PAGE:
“My Son Never Saw the Ocean”
by Stephanie Abney
My delightful, active and previously healthy ten-year-old son, BJ, lay silently on the doctor’s examination table. He was pale, clammy, feverish, nauseated, and his lips were devoid of color. “I’m sending you to a Pediatric Hematologist Oncologist. Do you know what kind of doctor that is?” our family physician asked. I knew. He didn’t have to say more.At the hospital BJ received life-saving blood transfusions while he endured one test after another, including a spinal tap and bone marrow aspiration. The following day the doctor spoke the words that forever changed the lives of everyone in my family, “I’m very sorry to tell you this, but your son has Acute Lymphoblastic Leukemia.”
Faith, hope, and love became our lifelines. Every moment became a memory. We were the recipients of dozens of acts of service. As news of BJ’s illness spread, so did the number of people who would be there for our family. Not only did they touch our lives, but BJ and his courage touched the hearts and lives of everyone who he came in contact with him.
BJ and I soon became “regulars” at the Cancer Clinic and Phoenix Children’s Hospital. On the way to the clinic we made up silly songs. Once inside, they would call him back, hook up the plastic bag filled with chemotherapy drugs to his port-a-cath, a direct line to his bloodstream surgically implanted into his chest. Six hours later, we made the 45 minute drive home, usually in silence, followed by a great deal of vomiting and misery for BJ.
It wasn’t long before BJ came to me holding out a clump of his gorgeous tow-head blond hair, “Look, Mom.” Soon, he was completely bald. “Well, at least it will grow back,” he said optimistically. BJ was known for looking on the bright side. It made things easier.
The next Sunday BJ was well enough to go to church, which was rare. Smiling in their seats were several men in the ward and some boys in BJ’s class who had shaved their heads, years before the look became popular. BJ smiled and said, “Swell,” one of his favorite words.
Back at the hospital, “So, what’s going on in here?” a nurse asked as she poked her head into BJ’s room after hearing little chirping noises. BJ was full of fun, even under dire circumstances and seemed to be a magnet, drawing friends and hospital personnel into his room. BJ had a quick smile and a kind word for everyone he met. He made time to talk to the elderly and to little kids. BJ was a favorite uncle among his nieces and nephews.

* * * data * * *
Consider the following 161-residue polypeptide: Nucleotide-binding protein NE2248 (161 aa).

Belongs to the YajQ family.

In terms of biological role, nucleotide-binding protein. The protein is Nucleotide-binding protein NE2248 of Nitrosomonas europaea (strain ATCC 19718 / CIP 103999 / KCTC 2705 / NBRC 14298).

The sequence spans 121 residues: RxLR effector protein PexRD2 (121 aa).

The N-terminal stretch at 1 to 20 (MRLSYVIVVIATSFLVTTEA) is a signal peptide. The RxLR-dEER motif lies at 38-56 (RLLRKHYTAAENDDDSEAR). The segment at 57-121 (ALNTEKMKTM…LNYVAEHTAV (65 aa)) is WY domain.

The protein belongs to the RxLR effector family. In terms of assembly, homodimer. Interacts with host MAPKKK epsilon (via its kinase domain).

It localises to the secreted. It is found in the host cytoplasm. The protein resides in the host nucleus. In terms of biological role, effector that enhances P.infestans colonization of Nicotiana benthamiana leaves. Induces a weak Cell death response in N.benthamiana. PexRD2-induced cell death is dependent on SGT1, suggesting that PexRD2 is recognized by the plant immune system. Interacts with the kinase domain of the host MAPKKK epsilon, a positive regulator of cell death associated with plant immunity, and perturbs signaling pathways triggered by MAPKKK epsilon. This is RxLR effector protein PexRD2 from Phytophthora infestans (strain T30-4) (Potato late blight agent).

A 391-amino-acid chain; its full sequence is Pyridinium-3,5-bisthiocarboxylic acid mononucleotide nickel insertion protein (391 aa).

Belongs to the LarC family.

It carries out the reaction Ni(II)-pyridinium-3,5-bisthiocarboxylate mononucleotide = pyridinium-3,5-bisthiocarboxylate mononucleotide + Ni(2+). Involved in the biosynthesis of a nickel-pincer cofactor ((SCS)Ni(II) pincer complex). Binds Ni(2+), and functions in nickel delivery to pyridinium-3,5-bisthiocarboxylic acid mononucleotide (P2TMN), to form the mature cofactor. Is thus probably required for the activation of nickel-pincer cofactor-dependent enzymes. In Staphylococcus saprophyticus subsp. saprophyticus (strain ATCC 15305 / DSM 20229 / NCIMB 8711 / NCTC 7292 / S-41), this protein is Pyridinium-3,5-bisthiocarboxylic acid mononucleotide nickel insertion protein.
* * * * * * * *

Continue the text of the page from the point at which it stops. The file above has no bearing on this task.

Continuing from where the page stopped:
Whenever the doctor asked BJ how he was doing, BJ would always reply, “I’m swell.” More than once I overheard the doctor leaving instructions at the nurses’ desk telling them to monitor him carefully because he never really complained and they would have to be watchful.
When times were good, BJ went to school, making lasting friendships. His art work won “Best of Show.” He was loved by his fellow students and his teachers. New students told me that BJ was the first to welcome them. He held doors open for the girls. One boy said, “BJ brought the art of being a gentleman back to campus.”
Sometimes BJ was in an aggressive phase of chemo which made him violently ill. He’d be too weak to get out of bed. Other times, his chemo was part of an oral dose maintenance phase when could do more things. The summer BJ was 14, he felt well enough to fulfill the requirements needed to earn his BSA Eagle Scout award. He made improvements to a local bird sanctuary for his Eagle project.
After battling cancer for five years, BJ rallied. We dared to think this was behind us until he complained of pain in his eyes, hip and knee. The doctor couldn’t find anything. BJ’s blood tests were in a fairly normal range. We were sent to an ophthalmologist who tried to address the pain in his eyes. BJ even received injections directly into his eyes. The infection remained.
Our ophthalmologist made arrangements for BJ at the UCLA Eye Center in California so a specialist could look at the infection in BJ’s eyes. The thought of seeing his widowed grandpa in California where I grew up and getting his first glimpse of the ocean made him excited for our trip. (We always seemed to visit at Christmas and never went to the beach). BJ got the wind knocked out of his sails when the specialist found leukemia cells in BJ’s eyes.
“This sucks,” he said as we walked to the car. It was one of the rare times he expressed how discouraged he was. It was April of 2000. I couldn’t convince him to go to the beach after that. We returned home to Arizona without BJ even dipping his big toe in the ocean.
The doctor who had treated him with great care for five years gave BJ less than a 5% chance of survival even with an aggressive chemotherapy protocol. Our courageous son was done fighting. He refused treatment, with our support.
Six months later, our precious son, Brian James, tiptoed on the edge of this life before quietly slipping into heaven, two months after his sixteenth birthday. BJ lived six months longer than the doctor predicted. I think it was BJ’s gift to us. All the seats in the Stake Center were filled, to the back of the cultural hall and even up on the stage, when we held BJ’s funeral. He had touched many lives in his short lifetime.
I treasure every memory of my son. I will always miss him, until we meet again. In the meantime, I see a handsome blond, blue-eyed young man doing a work for his Heavenly Father that only he can do. The Lord needed a faithful young man who is as tough as woodpecker lips. And He found one in BJ.
BJ left a legacy of faith, hope, and love. I will always be grateful that God trusted me enough to be BJ’s mom, even if it was only for one short season. I know I will see him again. How am I doing? Surprisingly, “I’m swell."
© 2015 Stephanie Abney
* And if anyone is interested in more of BJ's story - here is a 5 minute "Digital Story" I made of him a couple of years after he passed away ~ "Standing in the Doorway"